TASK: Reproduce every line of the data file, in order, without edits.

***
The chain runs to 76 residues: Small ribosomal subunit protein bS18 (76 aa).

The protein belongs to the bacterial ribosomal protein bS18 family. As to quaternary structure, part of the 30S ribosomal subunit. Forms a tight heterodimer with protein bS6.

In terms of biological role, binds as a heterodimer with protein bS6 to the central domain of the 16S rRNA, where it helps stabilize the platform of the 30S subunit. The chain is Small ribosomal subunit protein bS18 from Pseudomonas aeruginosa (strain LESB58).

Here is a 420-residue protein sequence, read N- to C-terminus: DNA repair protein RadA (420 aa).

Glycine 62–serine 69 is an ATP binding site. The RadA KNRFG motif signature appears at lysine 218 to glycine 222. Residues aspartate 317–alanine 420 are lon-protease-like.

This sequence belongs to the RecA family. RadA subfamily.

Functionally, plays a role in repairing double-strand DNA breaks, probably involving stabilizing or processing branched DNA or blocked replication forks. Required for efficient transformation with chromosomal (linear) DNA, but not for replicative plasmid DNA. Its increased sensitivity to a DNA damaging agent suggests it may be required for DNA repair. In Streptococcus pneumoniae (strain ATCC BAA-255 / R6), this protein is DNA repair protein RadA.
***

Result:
The chain runs to 76 residues: Small ribosomal subunit protein bS18 (76 aa).

The protein belongs to the bacterial ribosomal protein bS18 family. As to quaternary structure, part of the 30S ribosomal subunit. Forms a tight heterodimer with protein bS6.

In terms of biological role, binds as a heterodimer with protein bS6 to the central domain of the 16S rRNA, where it helps stabilize the platform of the 30S subunit. The chain is Small ribosomal subunit protein bS18 from Pseudomonas aeruginosa (strain LESB58).

Here is a 420-residue protein sequence, read N- to C-terminus: DNA repair protein RadA (420 aa).

Glycine 62–serine 69 is an ATP binding site. The RadA KNRFG motif signature appears at lysine 218 to glycine 222. Residues aspartate 317–alanine 420 are lon-protease-like.

This sequence belongs to the RecA family. RadA subfamily.

Functionally, plays a role in repairing double-strand DNA breaks, probably involving stabilizing or processing branched DNA or blocked replication forks. Required for efficient transformation with chromosomal (linear) DNA, but not for replicative plasmid DNA. Its increased sensitivity to a DNA damaging agent suggests it may be required for DNA repair. In Streptococcus pneumoniae (strain ATCC BAA-255 / R6), this protein is DNA repair protein RadA.